Create blocked sender lists in EOP

In Microsoft 365 organizations with mailboxes in Exchange Online or standalone Exchange Online Protection (EOP) organizations without Exchange Online mailboxes, EOP offers multiple ways of blocking email from unwanted senders. These options include Outlook Blocked Senders, blocked sender lists or blocked domain lists in anti-spam policies, Exchange mail flow rules (also known as transport rules), and the IP Block List (connection filtering). Collectively, you can think of these options as blocked sender lists.

The best method to block senders varies on the scope of impact. For a single user, the right solution could be Outlook Blocked Senders. For many users, one of the other options would be more appropriate. The following options are ranked by both impact scope and breadth. The list goes from narrow to broad, but read the specifics for full recommendations.

  1. Outlook Blocked Senders (the Blocked Senders list that's stored in each mailbox)

  2. Blocked sender lists or blocked domain lists (anti-spam policies)

  3. Mail flow rules

  4. The IP Block List (connection filtering)


While you can use organization-wide block settings to address false negatives (missed spam), you should also submit those messages to Microsoft for analysis. Managing false negatives by using block lists significantly increases your administrative overhead. If you use block lists to deflect missed spam, you need to keep the topic Report messages and files to Microsoft at the ready.

In contrast, you also have several options to always allow email from specific sources using safe sender lists. For more information, see Create safe sender lists.

Email message basics

A standard SMTP email message consists of a message envelope and message content. The message envelope contains information that's required for transmitting and delivering the message between SMTP servers. The message content contains message header fields (collectively called the message header) and the message body. The message envelope is described in RFC 5321, and the message header is described in RFC 5322. Recipients never see the actual message envelope because it's generated by the message transmission process, and it isn't actually part of the message.

  • The 5321.MailFrom address (also known as the MAIL FROM address, P1 sender, or envelope sender) is the email address that's used in the SMTP transmission of the message. This email address is typically recorded in the Return-Path header field in the message header (although it's possible for the sender to designate a different Return-Path email address). If the message can't be delivered, it's the recipient for the non-delivery report (also known as an NDR or bounce message).

  • The 5322.From (also known as the From address or P2 sender) is the email address in the From header field, and is the sender's email address that's displayed in email clients.

Frequently, the 5321.MailFrom and 5322.From addresses are the same (person-to-person communication). However, when email is sent on behalf of someone else, the addresses can be different.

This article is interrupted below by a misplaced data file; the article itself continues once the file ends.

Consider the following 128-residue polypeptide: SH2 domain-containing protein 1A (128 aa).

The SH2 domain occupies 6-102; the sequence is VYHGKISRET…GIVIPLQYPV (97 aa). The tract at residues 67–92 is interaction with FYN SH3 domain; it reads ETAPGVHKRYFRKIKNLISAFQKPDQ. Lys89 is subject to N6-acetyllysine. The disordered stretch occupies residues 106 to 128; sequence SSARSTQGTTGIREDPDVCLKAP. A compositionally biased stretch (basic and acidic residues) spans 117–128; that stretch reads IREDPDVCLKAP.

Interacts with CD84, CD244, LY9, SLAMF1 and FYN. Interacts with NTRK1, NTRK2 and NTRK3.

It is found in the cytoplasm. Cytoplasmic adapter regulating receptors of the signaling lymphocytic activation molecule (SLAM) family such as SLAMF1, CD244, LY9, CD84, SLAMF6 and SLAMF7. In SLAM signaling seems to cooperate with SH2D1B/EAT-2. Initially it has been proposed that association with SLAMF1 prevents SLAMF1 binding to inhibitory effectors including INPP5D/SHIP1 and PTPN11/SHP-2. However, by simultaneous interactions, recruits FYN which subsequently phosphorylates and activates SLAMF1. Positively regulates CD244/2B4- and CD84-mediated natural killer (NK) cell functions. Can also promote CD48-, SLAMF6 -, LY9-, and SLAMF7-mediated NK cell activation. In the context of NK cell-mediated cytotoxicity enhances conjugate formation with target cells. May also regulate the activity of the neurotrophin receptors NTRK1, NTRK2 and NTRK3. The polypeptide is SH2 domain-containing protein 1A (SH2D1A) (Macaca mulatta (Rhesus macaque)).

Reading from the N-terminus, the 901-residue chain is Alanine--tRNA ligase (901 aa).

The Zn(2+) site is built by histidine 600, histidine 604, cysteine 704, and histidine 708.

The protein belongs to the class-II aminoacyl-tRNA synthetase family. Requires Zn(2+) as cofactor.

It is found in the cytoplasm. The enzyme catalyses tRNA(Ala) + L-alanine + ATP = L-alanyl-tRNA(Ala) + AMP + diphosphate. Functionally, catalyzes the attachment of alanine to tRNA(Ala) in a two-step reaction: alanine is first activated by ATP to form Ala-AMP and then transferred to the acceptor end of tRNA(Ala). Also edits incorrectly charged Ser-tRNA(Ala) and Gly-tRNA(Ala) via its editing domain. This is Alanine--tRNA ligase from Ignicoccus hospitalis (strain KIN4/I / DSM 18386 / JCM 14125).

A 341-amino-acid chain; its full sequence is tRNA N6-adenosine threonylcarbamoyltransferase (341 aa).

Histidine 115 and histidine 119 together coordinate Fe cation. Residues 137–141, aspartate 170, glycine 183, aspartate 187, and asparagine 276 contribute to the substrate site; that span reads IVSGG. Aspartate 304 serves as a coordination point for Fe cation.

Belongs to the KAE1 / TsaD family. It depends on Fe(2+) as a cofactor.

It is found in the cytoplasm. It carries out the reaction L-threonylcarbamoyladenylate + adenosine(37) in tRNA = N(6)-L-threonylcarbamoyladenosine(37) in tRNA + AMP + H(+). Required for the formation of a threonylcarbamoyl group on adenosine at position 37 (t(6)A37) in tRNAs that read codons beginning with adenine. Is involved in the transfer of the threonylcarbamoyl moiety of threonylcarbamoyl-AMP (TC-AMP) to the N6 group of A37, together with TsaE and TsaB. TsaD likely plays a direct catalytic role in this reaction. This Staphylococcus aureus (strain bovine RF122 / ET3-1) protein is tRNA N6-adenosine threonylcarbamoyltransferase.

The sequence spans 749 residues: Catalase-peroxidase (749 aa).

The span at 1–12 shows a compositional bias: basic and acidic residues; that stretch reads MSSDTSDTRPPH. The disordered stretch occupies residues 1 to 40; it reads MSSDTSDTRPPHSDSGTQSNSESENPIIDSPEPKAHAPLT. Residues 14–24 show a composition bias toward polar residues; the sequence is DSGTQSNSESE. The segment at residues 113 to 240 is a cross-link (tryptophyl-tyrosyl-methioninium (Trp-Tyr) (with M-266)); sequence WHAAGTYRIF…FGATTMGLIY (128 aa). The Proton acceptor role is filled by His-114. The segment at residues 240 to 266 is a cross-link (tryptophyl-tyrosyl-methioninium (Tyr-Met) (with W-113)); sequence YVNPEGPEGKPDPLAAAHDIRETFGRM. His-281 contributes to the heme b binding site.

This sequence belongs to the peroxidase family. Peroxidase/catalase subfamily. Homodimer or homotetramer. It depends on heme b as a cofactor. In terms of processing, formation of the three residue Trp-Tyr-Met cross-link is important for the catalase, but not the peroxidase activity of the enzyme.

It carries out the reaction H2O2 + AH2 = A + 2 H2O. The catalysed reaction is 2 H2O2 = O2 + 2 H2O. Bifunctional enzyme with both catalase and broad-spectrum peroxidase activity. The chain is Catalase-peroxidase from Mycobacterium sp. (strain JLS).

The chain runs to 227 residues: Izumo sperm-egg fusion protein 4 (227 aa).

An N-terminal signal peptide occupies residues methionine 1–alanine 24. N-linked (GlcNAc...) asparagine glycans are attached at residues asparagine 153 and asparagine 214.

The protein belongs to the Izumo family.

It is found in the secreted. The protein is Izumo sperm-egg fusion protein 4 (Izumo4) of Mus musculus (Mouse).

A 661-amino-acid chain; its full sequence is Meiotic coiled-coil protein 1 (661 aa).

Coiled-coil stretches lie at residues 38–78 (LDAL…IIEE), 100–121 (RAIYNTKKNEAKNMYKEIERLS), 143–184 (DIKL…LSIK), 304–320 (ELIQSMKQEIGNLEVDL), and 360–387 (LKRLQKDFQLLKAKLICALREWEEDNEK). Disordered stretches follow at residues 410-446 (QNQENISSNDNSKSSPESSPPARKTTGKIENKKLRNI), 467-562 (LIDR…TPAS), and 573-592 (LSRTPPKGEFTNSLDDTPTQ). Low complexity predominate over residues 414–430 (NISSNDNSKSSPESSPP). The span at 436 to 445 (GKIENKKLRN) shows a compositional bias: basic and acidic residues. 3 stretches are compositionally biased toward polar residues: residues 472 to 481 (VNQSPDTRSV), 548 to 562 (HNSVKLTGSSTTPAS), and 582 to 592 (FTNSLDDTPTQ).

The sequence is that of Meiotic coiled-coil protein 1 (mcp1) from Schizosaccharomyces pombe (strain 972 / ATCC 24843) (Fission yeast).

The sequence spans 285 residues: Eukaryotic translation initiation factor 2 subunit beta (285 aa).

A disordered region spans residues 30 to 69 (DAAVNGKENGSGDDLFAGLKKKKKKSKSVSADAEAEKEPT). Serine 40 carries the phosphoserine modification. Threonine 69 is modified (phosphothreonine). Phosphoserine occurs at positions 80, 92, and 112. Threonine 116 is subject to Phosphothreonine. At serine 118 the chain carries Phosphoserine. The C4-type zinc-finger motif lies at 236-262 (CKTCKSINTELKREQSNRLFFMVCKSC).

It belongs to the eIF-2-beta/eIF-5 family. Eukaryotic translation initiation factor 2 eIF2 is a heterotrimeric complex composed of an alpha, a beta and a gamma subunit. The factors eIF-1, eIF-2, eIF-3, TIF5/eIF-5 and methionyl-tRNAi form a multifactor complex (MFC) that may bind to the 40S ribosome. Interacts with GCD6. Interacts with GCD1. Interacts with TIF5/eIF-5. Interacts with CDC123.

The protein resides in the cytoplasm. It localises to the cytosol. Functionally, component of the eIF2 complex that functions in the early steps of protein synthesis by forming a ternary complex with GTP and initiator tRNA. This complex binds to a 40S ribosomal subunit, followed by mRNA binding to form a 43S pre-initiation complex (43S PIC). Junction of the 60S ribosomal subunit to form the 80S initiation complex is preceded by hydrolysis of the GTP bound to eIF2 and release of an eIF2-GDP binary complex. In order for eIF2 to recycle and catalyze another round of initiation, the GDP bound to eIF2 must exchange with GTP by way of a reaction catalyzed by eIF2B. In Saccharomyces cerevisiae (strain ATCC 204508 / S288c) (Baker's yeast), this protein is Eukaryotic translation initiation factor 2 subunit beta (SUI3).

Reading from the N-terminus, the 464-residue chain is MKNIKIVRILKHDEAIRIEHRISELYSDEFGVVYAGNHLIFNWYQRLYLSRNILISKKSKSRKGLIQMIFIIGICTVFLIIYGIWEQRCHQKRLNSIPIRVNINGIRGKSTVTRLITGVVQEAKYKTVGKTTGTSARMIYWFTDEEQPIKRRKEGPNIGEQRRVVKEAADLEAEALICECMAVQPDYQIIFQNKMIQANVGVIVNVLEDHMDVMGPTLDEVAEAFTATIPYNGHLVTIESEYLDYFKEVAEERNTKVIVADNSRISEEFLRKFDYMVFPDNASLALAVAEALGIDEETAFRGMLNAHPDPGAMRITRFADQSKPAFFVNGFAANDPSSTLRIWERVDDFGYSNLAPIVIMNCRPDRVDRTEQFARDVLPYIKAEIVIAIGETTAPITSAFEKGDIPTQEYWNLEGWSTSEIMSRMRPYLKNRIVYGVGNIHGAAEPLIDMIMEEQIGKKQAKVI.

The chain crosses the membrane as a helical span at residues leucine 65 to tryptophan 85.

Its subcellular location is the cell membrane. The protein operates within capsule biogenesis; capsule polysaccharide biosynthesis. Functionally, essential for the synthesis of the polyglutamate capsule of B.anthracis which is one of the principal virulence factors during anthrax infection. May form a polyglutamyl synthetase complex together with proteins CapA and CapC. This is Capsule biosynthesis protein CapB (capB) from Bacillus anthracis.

Blocked sender lists and blocked domain lists in anti-spam policies in EOP inspect both the 5321.MailFrom and 5322.From addresses. Outlook Blocked Senders only uses the 5322.From address.

Use Outlook Blocked Senders

When only a small number of users received unwanted email, users or admins can add the sender email addresses to the Blocked Senders list in the mailbox. For instructions, see Configure junk email settings on Exchange Online mailboxes.

When messages are successfully blocked due to a user's Blocked Senders list, the X-Forefront-Antispam-Report header field will contain the value SFV:BLK.


If the unwanted messages are newsletters from a reputable and recognizable source, unsubscribing from the email is another option to stop the user from receiving the messages.

Use blocked sender lists or blocked domain lists

When multiple users are affected, the scope is wider, so the next best option is blocked sender lists or blocked domain lists in anti-spam policies. Messages from senders on the lists are marked as Spam, and the action that you've configured for the Spam filter verdict is taken on the message. For more information, see Configure anti-spam policies.

The maximum limit for these lists is approximately 1000 entries.

Use mail flow rules

If you need to block messages that are sent to specific users or across the entire organization, you can use mail flow rules. Mail flow rules are more flexible than block sender lists or blocked sender domain lists because they can also look for keywords or other properties in the unwanted messages.

Regardless of the conditions or exceptions that you use to identify the messages, you configure the action to set the spam confidence level (SCL) of the message to 9, which marks the message a High confidence spam. For more information, see Use mail flow rules to set the SCL in messages.


It's easy to create rules that are overly aggressive, so it's important that you identify only the messages you want to block using using very specific criteria. Also, be sure to enable auditing on the rule and test the results of the rule to ensure everything works as expected.

Use the IP Block List

When it's not possible to use one of the other options to block a sender, only then should you use the IP Block List in the connection filter policy. For more information, see Configure the connection filter policy. It's important to keep the number of blocked IPs to a minimum, so blocking entire IP address ranges is not recommended.

You should especially avoid adding IP address ranges that belong to consumer services (for example, or shared infrastructures, and also ensure that you review the list of blocked IP addresses as part of regular maintenance.